But the way the Patriots are playing and the way Belichick is acting, with just five games left this season, it’s feeling more and more like he’s becoming a lame-duck coach. He’s earned the right, given six Super Bowls and all the other success he’s brought to New England, to finish out the year without the indignity of a midseason firing. But everyone also knows that a tough conversation with Kraft looms once the season is over.

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At this point, what’s the justification for keeping Belichick? He built this roster that is getting outmatched every time it steps on the field. He runs this team that features an offense so bad that it never even reached the red zone Sunday.

Kraft upped the pressure on Belichick at the league meetings in March when he said it was “very important” that the Patriots reach the playoffs in the 2023 season. On Dec. 3, more than a full month before the season ends, the Patriots were officially eliminated from the playoffs. There would be serious scrutiny from the Krafts if Belichick went 7-10.

But this? This feels entirely different. It’s starting to feel inevitable that something will change. And the most obvious place to look is Belichick.

In a season full of lows, Sunday may have been rock bottom for Kraft. A few days earlier, ESPN and the NFL decided they didn’t want to air the Patriots’ Week 15 game against the high-flying, celebrity-adjacent Kansas City Chiefs, flexing their matchup at Gillette Stadium out of the “Monday Night Football” slot, the first such move in league history. Then Kraft showed up to his stadium Sunday for arguably the least meaningful Patriots home game (in front of fans) since Week 17 of 2000, and the attendance reflected the franchise’s new reality. Tickets on the secondary market dropped to $5 for the lower bowl before kickoff.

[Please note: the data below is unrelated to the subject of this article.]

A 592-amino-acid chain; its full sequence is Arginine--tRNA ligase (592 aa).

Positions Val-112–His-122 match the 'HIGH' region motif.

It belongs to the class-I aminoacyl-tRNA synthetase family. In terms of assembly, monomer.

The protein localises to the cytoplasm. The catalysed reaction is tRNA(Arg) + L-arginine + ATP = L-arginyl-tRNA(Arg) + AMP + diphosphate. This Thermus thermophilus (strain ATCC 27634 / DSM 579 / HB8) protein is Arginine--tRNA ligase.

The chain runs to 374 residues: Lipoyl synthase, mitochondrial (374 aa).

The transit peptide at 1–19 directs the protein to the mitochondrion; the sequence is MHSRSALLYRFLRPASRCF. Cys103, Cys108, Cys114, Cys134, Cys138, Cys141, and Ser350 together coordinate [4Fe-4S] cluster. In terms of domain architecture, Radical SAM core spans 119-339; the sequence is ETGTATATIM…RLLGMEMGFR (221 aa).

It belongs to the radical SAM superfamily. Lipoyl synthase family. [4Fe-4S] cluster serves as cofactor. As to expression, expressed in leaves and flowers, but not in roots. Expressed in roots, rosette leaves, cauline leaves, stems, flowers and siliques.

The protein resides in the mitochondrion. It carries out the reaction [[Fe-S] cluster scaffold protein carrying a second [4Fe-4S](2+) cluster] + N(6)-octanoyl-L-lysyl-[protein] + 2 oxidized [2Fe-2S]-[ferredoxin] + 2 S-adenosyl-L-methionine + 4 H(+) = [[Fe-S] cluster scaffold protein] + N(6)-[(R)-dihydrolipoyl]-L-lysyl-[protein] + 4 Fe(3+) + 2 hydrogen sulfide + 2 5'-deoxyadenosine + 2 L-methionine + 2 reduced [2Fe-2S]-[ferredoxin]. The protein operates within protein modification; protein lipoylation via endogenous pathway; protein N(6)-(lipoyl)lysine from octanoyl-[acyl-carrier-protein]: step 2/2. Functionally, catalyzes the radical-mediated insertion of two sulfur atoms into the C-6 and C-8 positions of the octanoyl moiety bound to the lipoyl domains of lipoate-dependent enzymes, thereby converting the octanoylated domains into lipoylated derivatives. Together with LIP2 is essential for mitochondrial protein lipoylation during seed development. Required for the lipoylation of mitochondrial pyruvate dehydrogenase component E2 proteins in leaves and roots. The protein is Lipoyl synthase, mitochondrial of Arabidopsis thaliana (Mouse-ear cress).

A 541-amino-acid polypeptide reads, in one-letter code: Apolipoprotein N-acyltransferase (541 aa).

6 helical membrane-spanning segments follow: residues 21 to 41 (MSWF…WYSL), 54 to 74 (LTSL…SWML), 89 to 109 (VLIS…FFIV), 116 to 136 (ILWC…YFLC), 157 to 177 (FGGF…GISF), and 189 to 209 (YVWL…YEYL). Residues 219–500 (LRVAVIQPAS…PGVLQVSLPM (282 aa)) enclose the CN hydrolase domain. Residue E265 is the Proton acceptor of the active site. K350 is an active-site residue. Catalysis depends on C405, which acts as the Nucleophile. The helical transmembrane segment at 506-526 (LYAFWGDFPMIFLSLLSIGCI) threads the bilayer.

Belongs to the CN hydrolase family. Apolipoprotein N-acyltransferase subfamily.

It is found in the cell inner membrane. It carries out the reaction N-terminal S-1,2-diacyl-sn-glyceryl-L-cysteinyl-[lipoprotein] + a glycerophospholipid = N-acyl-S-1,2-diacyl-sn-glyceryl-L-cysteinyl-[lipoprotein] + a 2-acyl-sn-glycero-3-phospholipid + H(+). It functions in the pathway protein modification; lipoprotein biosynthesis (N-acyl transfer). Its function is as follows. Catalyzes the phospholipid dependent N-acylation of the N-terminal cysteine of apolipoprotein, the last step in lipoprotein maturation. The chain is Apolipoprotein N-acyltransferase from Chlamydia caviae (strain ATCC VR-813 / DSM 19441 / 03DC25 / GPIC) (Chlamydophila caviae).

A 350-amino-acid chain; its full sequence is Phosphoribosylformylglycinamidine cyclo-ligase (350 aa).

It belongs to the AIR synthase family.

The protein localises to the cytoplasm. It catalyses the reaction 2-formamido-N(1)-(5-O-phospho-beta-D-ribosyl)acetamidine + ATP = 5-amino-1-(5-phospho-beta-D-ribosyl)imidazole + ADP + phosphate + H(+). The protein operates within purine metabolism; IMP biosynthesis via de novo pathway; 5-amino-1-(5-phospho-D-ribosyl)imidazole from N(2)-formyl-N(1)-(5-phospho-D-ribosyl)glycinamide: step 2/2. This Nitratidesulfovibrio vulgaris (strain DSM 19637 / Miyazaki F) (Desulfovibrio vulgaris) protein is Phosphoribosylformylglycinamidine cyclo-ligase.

That’s not to blame the fans, of course. It was cold and rainy, and this team hasn’t exactly earned a devoted following.

These Patriots have reached a new level of bad. They were bad earlier this season, but often in a fun way. Games tended to come down to the final possession, but most went the other way. Then they were maddeningly bad, making costly turnovers and silly mistakes. But now they’re just boring bad.

The offense went three-and-out four times. It never reached the end zone. Zappe, who got his first start of the season in relief of former starter Mac Jones, didn’t throw any interceptions, going 13-of-25 passing for 141 yards. But the offense also didn’t hit on any exciting plays.

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And that’s the new level of bad the Patriots have reached. Apathy. The stadium is half empty. The team is tough to watch. Sunday’s game was the league’s lowest-scoring contest in five years.

That takes us back to that final Zappe pass, the one that fell incomplete before the two-minute warning. There was still football to be played. A previous version of this team might’ve hoped for a three-and-out to force a punt, then tried for a game-winning drive as time ticked down. The kind that used to be customary here.

But this time, it was different. After it fell incomplete, the guests in Kraft’s suite solemnly stood up to leave. The owner followed them out.

(Photo: Maddie Meyer / Getty Images)